Earlier this week, I had the blessing and honor of baptizing an elderly woman who was nearing the end of her life. Her daughter had called the church saying that the mother was becoming increasingly anxious about wanting to be baptized before she died, and would I come out as soon as possible? After some scrambling to figure out the logistics and polity of an unexpected “off-site” baptism, I headed over to her home with a pitcher of water and one of our ruling elders (thanks again to Ruth for her help!). That unplanned Tuesday morning spent with a stranger turned out to be a vivid lesson in what it means to be claimed by God through baptism.

As I looked into this woman’s eyes and asked her the baptismal questions, tears welled up and spilled onto her face. I could almost hear her heart crying out desperately to God even as her tired voice faltered and cracked. And as I gently marked her with the waters of baptism, I could see a sense of relief and peace finally settle over her. God had already claimed her as God’s own even before she was born, but in her baptism that morning, she was able to see and feel that claim in a new way. I swear, I could see her own understanding of herself transforming in front of me. Through baptism, she finally believed that she was safe, beloved, and belonged to God.

Hers was obviously an incredible experience, and one that I was immensely grateful to have been able to share with her. It helped my own understanding of baptism to evolve a little bit more, and it helped me to see in real time how a person can be truly changed by this sacrament. When baptism “comes alive” like this, it’s easy to understand why some people might want to be re-baptized: why wouldn’t we want to experience the comfort and reassurance of being bound to Christ in the sacrament again and again? But even though baptism moves us and changes us, it ultimately isn’t about how we feel or our own agency. It’s about something that God has already done, long before we were even born: GOD has claimed US as God’s own. And while for some it might seem better to wait to be baptized at an age when you can remember feeling this claim, there’s also something equally extraordinary about having never known anything different. Because as significant as the “before” and “after” experience might seem to us, the truth is that absolutely nothing about God’s love for us has changed. It always has been, and always will be—God has never known anything different, either.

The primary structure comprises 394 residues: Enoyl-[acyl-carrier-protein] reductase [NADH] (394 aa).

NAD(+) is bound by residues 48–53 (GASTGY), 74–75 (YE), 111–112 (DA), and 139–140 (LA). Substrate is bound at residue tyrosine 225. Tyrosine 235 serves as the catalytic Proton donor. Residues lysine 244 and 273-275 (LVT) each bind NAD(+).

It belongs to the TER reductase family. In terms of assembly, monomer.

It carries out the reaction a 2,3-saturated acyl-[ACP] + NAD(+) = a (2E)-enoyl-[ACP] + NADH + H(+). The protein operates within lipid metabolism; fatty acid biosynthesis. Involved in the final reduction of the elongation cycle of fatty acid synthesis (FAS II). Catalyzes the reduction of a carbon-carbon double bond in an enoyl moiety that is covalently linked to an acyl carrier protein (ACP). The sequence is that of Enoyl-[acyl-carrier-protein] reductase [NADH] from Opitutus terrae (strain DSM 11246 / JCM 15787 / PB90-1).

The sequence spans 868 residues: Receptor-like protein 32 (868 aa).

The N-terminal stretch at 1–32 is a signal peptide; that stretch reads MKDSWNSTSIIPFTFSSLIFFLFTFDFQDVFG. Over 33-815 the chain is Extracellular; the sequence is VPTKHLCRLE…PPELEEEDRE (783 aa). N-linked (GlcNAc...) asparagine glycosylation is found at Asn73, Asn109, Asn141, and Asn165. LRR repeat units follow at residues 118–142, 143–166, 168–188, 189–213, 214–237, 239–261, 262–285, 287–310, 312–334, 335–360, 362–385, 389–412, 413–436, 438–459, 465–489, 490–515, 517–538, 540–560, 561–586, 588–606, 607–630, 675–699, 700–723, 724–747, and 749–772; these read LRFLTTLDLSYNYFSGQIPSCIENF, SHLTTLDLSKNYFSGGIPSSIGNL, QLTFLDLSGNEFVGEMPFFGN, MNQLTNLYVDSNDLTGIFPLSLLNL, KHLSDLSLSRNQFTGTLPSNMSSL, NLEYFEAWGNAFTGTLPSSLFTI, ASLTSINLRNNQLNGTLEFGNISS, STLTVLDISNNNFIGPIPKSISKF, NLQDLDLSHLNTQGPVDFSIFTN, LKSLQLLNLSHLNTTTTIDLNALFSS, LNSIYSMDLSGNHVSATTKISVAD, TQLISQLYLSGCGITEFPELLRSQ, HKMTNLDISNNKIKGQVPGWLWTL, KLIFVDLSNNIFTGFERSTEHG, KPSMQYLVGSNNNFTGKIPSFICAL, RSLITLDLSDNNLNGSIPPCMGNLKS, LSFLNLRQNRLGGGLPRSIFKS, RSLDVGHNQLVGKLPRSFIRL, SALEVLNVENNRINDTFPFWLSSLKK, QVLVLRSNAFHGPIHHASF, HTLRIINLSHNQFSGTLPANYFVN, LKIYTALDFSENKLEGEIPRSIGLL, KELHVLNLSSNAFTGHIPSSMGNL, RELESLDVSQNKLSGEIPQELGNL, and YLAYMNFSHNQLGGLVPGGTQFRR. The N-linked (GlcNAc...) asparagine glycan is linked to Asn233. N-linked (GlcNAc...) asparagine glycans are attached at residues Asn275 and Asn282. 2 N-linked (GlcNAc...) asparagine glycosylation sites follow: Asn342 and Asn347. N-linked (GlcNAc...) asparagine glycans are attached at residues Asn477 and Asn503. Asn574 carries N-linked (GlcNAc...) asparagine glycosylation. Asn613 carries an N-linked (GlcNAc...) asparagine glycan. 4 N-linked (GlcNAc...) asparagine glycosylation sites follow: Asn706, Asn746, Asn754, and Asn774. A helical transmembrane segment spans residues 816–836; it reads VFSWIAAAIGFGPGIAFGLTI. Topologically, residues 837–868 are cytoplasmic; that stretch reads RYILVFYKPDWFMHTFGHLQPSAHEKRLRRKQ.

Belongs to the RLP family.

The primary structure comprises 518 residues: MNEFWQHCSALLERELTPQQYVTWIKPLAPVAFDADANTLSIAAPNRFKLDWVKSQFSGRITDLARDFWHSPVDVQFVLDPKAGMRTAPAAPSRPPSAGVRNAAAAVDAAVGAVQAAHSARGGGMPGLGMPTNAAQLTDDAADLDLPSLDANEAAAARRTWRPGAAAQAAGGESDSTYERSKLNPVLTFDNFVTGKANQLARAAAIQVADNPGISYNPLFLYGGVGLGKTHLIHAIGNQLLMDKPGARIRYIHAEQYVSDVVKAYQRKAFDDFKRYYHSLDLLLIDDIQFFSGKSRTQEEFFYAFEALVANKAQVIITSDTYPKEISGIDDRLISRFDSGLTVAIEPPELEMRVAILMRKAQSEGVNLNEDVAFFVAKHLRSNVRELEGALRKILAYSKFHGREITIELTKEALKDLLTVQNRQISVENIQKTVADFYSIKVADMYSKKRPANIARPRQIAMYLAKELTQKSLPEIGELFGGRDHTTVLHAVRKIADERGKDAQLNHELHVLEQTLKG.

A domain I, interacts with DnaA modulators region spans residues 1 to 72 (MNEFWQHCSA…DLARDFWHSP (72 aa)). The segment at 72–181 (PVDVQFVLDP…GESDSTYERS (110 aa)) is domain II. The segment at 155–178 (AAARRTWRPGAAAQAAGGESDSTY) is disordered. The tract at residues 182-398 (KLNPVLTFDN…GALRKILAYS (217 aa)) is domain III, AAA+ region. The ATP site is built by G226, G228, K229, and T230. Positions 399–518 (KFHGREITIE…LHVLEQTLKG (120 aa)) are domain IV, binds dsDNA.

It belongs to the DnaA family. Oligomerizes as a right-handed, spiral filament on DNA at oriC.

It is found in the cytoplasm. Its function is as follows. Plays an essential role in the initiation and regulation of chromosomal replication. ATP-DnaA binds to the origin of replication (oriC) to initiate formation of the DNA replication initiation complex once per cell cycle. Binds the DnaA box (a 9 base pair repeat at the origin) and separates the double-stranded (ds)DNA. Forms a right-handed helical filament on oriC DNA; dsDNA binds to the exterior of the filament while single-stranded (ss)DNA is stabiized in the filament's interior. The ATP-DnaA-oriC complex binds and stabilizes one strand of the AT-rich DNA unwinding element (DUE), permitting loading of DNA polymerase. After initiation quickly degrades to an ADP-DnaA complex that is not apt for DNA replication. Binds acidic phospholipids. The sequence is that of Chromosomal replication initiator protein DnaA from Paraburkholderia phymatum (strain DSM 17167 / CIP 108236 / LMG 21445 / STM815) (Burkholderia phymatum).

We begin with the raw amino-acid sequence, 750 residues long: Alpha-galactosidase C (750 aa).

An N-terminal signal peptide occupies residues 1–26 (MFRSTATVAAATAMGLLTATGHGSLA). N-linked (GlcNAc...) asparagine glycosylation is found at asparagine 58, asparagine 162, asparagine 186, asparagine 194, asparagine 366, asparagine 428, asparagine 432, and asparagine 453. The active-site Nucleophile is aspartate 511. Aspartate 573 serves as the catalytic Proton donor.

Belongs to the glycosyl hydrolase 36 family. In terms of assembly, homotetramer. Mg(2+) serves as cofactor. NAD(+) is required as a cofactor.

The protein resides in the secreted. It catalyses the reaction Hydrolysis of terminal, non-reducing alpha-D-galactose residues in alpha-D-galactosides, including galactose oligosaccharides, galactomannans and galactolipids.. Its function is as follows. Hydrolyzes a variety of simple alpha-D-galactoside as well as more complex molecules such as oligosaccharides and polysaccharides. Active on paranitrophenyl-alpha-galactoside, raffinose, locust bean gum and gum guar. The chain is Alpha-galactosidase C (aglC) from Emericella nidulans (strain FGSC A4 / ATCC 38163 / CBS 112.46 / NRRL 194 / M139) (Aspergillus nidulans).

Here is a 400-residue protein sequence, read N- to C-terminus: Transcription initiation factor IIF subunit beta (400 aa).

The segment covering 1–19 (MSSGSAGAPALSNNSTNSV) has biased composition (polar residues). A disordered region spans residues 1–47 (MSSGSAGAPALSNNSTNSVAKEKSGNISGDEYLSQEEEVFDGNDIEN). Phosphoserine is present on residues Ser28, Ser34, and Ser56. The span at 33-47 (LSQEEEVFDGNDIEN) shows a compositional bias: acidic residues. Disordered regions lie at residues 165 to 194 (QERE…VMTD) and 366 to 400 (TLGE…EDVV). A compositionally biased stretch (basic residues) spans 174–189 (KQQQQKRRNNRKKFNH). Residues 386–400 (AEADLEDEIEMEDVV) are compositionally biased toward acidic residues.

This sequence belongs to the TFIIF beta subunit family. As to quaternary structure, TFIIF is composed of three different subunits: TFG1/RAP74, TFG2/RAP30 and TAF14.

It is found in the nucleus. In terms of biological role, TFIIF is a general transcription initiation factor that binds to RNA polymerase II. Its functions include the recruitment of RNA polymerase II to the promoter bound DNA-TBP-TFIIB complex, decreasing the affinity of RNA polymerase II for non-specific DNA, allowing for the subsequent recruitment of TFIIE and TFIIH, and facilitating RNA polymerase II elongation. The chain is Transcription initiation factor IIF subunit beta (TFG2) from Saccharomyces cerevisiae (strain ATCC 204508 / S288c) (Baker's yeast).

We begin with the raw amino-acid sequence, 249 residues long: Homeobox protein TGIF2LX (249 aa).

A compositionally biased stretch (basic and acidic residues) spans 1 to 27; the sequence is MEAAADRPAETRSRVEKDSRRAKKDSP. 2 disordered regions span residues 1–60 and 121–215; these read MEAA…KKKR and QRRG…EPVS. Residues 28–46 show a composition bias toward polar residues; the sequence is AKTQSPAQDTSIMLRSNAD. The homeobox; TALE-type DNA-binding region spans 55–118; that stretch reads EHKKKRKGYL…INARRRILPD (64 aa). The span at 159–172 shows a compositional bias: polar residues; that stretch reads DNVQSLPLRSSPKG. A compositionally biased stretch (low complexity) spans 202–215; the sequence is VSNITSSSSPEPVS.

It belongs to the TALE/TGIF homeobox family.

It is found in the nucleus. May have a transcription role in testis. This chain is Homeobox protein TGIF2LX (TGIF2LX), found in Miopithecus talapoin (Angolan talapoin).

Scripture reminds us that God’s claim on our lives has nothing to do with our choices, good or bad. “I have called you by name, you are mine,” says God through the prophet Isaiah. “You are precious in my sight, and honored, and I love you.” God spoke these words to the Jewish people in exile. They and their leaders had been disobedient and consequently scattered into foreign lands, where they could no longer practice the rituals that had defined them as a people. They were lost, both figuratively and literally. They felt separated from their religious identity. And yet, God still claimed them. God had always claimed them. Nothing they had done or would do could change that. They just had to figure out how to help themselves understand and believe it. And whenever they did—God would be there waiting for them.